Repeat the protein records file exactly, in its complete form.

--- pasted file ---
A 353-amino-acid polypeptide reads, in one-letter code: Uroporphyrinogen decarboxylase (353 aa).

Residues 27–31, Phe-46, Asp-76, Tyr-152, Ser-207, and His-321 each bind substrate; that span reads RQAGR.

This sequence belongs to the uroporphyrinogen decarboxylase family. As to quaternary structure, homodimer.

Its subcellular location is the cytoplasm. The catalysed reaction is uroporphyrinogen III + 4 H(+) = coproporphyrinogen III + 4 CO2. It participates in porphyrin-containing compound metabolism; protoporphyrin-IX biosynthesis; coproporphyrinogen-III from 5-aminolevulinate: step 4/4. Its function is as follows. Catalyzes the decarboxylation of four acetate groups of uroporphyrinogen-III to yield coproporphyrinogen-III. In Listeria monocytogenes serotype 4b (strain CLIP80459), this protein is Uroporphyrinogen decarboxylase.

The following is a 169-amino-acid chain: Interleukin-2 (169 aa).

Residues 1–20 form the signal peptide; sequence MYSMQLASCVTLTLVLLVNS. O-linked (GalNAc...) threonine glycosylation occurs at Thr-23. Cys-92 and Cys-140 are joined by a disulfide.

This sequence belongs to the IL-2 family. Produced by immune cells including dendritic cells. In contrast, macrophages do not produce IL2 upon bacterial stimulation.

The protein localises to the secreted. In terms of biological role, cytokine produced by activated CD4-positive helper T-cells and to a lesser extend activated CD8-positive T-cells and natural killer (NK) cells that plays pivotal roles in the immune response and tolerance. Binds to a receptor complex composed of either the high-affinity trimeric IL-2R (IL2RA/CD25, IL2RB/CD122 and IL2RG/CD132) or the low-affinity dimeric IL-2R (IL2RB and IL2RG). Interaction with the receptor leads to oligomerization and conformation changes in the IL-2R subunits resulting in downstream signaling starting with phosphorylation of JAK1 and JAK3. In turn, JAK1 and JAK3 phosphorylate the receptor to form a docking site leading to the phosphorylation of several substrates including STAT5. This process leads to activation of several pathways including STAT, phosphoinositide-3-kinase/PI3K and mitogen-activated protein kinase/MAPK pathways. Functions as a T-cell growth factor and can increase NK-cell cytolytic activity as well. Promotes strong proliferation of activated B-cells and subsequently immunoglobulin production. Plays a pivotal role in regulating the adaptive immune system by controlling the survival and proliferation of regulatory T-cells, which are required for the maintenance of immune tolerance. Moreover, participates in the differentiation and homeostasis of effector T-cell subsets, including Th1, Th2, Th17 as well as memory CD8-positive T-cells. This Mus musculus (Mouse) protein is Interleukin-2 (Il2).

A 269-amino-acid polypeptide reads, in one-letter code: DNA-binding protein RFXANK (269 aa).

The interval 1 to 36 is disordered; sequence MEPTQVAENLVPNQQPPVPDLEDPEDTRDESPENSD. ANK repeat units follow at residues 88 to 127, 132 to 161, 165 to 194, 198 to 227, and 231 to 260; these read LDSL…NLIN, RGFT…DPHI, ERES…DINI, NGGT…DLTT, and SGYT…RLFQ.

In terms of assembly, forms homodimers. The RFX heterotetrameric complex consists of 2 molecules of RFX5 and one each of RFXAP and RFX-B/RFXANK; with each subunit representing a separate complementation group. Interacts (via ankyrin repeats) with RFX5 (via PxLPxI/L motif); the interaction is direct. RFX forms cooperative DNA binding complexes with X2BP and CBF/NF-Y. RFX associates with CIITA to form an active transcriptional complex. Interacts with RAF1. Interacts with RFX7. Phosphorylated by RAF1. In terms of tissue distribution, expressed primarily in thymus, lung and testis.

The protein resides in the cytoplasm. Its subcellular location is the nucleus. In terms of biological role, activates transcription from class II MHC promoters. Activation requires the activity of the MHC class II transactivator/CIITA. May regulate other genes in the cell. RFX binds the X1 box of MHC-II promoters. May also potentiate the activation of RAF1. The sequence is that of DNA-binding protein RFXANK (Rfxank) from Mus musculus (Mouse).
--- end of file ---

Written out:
A 353-amino-acid polypeptide reads, in one-letter code: Uroporphyrinogen decarboxylase (353 aa).

Residues 27–31, Phe-46, Asp-76, Tyr-152, Ser-207, and His-321 each bind substrate; that span reads RQAGR.

This sequence belongs to the uroporphyrinogen decarboxylase family. As to quaternary structure, homodimer.

Its subcellular location is the cytoplasm. The catalysed reaction is uroporphyrinogen III + 4 H(+) = coproporphyrinogen III + 4 CO2. It participates in porphyrin-containing compound metabolism; protoporphyrin-IX biosynthesis; coproporphyrinogen-III from 5-aminolevulinate: step 4/4. Its function is as follows. Catalyzes the decarboxylation of four acetate groups of uroporphyrinogen-III to yield coproporphyrinogen-III. In Listeria monocytogenes serotype 4b (strain CLIP80459), this protein is Uroporphyrinogen decarboxylase.

The following is a 169-amino-acid chain: Interleukin-2 (169 aa).

Residues 1–20 form the signal peptide; sequence MYSMQLASCVTLTLVLLVNS. O-linked (GalNAc...) threonine glycosylation occurs at Thr-23. Cys-92 and Cys-140 are joined by a disulfide.

This sequence belongs to the IL-2 family. Produced by immune cells including dendritic cells. In contrast, macrophages do not produce IL2 upon bacterial stimulation.

The protein localises to the secreted. In terms of biological role, cytokine produced by activated CD4-positive helper T-cells and to a lesser extend activated CD8-positive T-cells and natural killer (NK) cells that plays pivotal roles in the immune response and tolerance. Binds to a receptor complex composed of either the high-affinity trimeric IL-2R (IL2RA/CD25, IL2RB/CD122 and IL2RG/CD132) or the low-affinity dimeric IL-2R (IL2RB and IL2RG). Interaction with the receptor leads to oligomerization and conformation changes in the IL-2R subunits resulting in downstream signaling starting with phosphorylation of JAK1 and JAK3. In turn, JAK1 and JAK3 phosphorylate the receptor to form a docking site leading to the phosphorylation of several substrates including STAT5. This process leads to activation of several pathways including STAT, phosphoinositide-3-kinase/PI3K and mitogen-activated protein kinase/MAPK pathways. Functions as a T-cell growth factor and can increase NK-cell cytolytic activity as well. Promotes strong proliferation of activated B-cells and subsequently immunoglobulin production. Plays a pivotal role in regulating the adaptive immune system by controlling the survival and proliferation of regulatory T-cells, which are required for the maintenance of immune tolerance. Moreover, participates in the differentiation and homeostasis of effector T-cell subsets, including Th1, Th2, Th17 as well as memory CD8-positive T-cells. This Mus musculus (Mouse) protein is Interleukin-2 (Il2).

A 269-amino-acid polypeptide reads, in one-letter code: DNA-binding protein RFXANK (269 aa).

The interval 1 to 36 is disordered; sequence MEPTQVAENLVPNQQPPVPDLEDPEDTRDESPENSD. ANK repeat units follow at residues 88 to 127, 132 to 161, 165 to 194, 198 to 227, and 231 to 260; these read LDSL…NLIN, RGFT…DPHI, ERES…DINI, NGGT…DLTT, and SGYT…RLFQ.

In terms of assembly, forms homodimers. The RFX heterotetrameric complex consists of 2 molecules of RFX5 and one each of RFXAP and RFX-B/RFXANK; with each subunit representing a separate complementation group. Interacts (via ankyrin repeats) with RFX5 (via PxLPxI/L motif); the interaction is direct. RFX forms cooperative DNA binding complexes with X2BP and CBF/NF-Y. RFX associates with CIITA to form an active transcriptional complex. Interacts with RAF1. Interacts with RFX7. Phosphorylated by RAF1. In terms of tissue distribution, expressed primarily in thymus, lung and testis.

The protein resides in the cytoplasm. Its subcellular location is the nucleus. In terms of biological role, activates transcription from class II MHC promoters. Activation requires the activity of the MHC class II transactivator/CIITA. May regulate other genes in the cell. RFX binds the X1 box of MHC-II promoters. May also potentiate the activation of RAF1. The sequence is that of DNA-binding protein RFXANK (Rfxank) from Mus musculus (Mouse).